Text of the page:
Britain's Best Bet
If nationalistic fervor can win a golf tournament, Ross Fisher is an odds on favorite.
TURNBERRY, Scotland -- The hat worn by a male spectator Saturday afternoon on the 14th hole at Turnberry stated what a lot of people were thinking: "Hang on Mrs. Fisher!"
Mrs. Fisher would be the very pregnant Jo Fisher, wife of Ross. Before the Open, Fisher made it clear if Jo called or texted and said the baby was on the way, well, he was on his way, too. But what began as a sweet side story to the 138th Open Championship suddenly became a stunning subplot as Fisher fired an impressive 70 that by day's end left him one stroke behind Tom Watson and in the penultimate twosome with fellow Englishman Lee Westwood Sunday afternoon.
Provided his phone doesn't ring, that is. During the week, Fisher's manager, Conor Ridge, has followed him while staying in regular contact with Jo, making sure a car (courtesy of his sponsor, Titleist) is at the ready to take him to nearby Prestwick Airport where a private jet awaits.
Saturday night, Fisher was asked once again if he would really leave.
"It's something I definitely don't want to miss," said Fisher. "Hopefully she can hang on for one more day and I can hang on for one more day."
For his part, Fisher is holding up his end of the bargain. After a fifth-place showing in the U.S. Open, Fisher said he "could have won this comfortably" if he had holed some putts and went to work on his stroke as a result. Despite taking 33 putts Saturday, some of those strokes started to drop this week, including ones of 18 and 12 feet for birdie on Saturday while several others bruised the hole. Particularly compelling has been his work on Turnberry's closing three holes where he has gone seven under par during the first three rounds.
Westwood wishes he had Fisher's numbers on those holes. That's because if he did he would be seven shots clear of the field. Westwood has played the first 15 holes four under par and the finishing three two over for the week, his bogey on 18 Saturday indicative of his troubles. Despite the late toe-stub, however, Westwood fashioned one of the steadiest rounds of the day, a two-birdie, two-bogey 70 on a day when none of the top 20 had fewer than two bogeys.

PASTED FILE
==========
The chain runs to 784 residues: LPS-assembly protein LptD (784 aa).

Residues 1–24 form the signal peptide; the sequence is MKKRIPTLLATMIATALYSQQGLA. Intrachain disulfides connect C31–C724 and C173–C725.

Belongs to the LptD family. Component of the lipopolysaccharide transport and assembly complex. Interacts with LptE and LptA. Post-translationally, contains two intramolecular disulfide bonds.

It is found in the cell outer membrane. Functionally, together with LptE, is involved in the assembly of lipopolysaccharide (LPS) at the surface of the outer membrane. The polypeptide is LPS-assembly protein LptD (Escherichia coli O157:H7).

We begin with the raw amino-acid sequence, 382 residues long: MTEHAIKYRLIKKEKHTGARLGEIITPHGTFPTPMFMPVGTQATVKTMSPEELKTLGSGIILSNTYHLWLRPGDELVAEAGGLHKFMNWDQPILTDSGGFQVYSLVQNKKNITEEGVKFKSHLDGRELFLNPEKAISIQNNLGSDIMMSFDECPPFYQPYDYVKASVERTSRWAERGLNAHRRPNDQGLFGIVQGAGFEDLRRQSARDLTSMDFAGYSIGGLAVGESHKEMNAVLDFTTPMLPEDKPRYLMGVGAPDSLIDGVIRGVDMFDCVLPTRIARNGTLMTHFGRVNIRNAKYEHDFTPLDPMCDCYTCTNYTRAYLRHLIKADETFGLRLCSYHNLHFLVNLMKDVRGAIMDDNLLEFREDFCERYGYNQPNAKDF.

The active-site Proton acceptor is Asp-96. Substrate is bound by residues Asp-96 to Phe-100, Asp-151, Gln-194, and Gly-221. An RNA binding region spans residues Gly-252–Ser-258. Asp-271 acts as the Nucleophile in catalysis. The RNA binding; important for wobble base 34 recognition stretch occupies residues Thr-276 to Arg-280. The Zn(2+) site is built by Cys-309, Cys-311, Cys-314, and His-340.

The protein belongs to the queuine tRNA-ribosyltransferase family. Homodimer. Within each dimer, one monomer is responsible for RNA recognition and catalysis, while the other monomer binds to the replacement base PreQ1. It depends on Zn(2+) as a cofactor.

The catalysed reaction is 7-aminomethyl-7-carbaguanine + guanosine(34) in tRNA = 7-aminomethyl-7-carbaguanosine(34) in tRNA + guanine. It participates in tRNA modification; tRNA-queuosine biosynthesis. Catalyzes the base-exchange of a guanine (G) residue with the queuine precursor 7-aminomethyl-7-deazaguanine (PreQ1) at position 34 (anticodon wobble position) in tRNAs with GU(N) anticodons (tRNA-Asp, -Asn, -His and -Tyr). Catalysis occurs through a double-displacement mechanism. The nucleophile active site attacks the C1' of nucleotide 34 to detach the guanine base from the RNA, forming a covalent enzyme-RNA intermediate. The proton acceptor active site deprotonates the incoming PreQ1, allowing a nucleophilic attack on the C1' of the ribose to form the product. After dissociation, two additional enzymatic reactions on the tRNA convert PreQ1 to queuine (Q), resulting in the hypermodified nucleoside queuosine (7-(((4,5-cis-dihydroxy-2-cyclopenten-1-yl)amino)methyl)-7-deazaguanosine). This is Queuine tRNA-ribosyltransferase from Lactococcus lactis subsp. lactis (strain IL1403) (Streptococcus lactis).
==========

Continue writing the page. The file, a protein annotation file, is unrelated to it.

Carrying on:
The 36-year-old Englishman, fueled by confidence the past two weeks after a second in France and a T-8 at the Scottish Open, also plans to draw from his experience in major championships as well, namely a fourth-place showing at Royal Troon in 2004 and being in the final group in last year's U.S. Open at Torrey Pines with Tiger Woods, who he played the first 36 holes with this week.
"I think the more experiences you have, the more equipped you become to handle most situations and deal with most things that come to you," said Westwood. "Having been in contention at the U.S. Open ... I can carry that on through tomorrow."
If he does, or if Fisher does, they will end England's 17-year drought in the Open Championship (Nick Faldo at Muirfield in 1992 being the last) and revel in the moment of a lifetime.
"I don't think there's a much better walk in golf, certainly for a British golfer, than the walk onto the 18th green in an Open Championship," said Westwood.
If he should be so lucky to make that walk as Open champion, at least Westwood won't have to worry about his phone ringing during that stroll.